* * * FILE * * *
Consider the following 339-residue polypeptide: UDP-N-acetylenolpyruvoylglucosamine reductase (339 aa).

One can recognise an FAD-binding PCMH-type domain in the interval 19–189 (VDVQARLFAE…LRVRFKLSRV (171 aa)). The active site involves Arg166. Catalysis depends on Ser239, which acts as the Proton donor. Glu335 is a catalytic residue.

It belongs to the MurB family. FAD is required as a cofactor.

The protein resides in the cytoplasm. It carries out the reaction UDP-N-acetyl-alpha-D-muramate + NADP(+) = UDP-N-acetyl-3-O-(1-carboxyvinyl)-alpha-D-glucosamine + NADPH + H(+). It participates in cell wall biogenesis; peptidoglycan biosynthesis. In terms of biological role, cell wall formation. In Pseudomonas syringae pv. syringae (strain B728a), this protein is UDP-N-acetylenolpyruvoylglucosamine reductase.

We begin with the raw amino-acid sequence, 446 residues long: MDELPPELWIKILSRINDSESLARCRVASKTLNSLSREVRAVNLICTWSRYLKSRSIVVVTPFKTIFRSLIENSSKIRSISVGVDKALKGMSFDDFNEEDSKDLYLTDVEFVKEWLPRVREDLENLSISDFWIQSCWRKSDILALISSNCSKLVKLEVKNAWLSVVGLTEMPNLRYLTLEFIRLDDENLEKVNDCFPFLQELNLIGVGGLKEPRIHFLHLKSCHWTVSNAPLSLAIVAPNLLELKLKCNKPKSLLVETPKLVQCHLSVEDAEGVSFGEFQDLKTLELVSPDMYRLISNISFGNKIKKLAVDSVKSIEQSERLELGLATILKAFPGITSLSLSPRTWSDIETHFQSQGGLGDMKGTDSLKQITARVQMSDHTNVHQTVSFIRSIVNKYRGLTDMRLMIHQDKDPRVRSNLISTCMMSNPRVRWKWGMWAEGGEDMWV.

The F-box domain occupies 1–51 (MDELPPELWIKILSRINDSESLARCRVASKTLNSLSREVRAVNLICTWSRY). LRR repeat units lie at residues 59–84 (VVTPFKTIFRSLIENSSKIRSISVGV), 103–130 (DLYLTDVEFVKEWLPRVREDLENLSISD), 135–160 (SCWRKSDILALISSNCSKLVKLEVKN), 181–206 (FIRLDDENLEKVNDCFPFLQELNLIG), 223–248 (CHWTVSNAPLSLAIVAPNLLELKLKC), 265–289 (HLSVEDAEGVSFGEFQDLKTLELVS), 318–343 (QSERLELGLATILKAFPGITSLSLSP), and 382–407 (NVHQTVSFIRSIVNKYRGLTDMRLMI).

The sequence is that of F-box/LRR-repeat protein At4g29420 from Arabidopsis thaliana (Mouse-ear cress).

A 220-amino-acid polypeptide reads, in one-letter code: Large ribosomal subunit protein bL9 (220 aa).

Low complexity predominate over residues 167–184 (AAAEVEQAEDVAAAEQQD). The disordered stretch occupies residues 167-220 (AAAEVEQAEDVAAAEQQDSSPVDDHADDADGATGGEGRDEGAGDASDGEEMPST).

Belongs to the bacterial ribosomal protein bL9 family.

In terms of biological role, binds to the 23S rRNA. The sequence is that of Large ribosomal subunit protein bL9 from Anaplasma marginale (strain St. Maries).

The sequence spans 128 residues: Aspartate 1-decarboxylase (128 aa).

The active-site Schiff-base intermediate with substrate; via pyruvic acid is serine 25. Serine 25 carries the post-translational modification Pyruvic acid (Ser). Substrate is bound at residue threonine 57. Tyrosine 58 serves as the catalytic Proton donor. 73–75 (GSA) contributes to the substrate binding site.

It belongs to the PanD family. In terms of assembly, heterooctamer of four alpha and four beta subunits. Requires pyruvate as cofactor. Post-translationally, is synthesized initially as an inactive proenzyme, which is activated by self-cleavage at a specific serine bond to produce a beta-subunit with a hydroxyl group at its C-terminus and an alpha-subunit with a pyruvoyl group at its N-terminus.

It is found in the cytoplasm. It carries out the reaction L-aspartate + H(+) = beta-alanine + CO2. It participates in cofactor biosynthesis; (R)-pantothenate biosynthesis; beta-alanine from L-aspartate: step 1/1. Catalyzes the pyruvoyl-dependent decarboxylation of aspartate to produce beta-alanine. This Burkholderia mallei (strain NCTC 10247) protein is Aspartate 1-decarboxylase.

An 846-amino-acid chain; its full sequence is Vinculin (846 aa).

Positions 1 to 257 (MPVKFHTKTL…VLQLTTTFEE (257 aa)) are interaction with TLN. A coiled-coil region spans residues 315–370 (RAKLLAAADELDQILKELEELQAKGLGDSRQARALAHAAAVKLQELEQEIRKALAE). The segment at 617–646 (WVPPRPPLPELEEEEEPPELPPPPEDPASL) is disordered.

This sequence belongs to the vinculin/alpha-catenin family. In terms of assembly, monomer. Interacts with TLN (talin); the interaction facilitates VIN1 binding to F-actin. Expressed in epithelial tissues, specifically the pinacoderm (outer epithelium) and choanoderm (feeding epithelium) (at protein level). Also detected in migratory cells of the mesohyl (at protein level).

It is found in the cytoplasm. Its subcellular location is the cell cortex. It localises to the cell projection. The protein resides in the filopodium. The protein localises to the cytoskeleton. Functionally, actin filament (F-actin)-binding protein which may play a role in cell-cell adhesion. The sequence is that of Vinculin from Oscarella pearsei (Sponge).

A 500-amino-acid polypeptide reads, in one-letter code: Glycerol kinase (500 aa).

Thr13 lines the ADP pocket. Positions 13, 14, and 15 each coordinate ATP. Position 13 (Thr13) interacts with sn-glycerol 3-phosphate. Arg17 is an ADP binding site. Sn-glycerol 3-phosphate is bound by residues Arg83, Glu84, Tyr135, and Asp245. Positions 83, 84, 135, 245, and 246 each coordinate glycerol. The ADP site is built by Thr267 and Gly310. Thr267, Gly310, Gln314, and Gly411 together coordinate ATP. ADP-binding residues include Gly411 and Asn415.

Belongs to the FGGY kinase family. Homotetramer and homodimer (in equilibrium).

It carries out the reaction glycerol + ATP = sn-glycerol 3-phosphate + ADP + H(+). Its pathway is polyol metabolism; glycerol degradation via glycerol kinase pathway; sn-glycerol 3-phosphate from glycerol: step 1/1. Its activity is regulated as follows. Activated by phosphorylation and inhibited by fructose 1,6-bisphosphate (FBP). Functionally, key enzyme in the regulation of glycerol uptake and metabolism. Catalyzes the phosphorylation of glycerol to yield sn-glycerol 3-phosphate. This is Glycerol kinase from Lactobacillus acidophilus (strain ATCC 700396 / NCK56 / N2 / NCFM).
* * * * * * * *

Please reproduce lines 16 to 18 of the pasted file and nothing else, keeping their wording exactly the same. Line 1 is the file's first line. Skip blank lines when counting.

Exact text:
An 846-amino-acid chain; its full sequence is Vinculin (846 aa).

Positions 1 to 257 (MPVKFHTKTL…VLQLTTTFEE (257 aa)) are interaction with TLN. A coiled-coil region spans residues 315–370 (RAKLLAAADELDQILKELEELQAKGLGDSRQARALAHAAAVKLQELEQEIRKALAE). The segment at 617–646 (WVPPRPPLPELEEEEEPPELPPPPEDPASL) is disordered.

This sequence belongs to the vinculin/alpha-catenin family. In terms of assembly, monomer. Interacts with TLN (talin); the interaction facilitates VIN1 binding to F-actin. Expressed in epithelial tissues, specifically the pinacoderm (outer epithelium) and choanoderm (feeding epithelium) (at protein level). Also detected in migratory cells of the mesohyl (at protein level).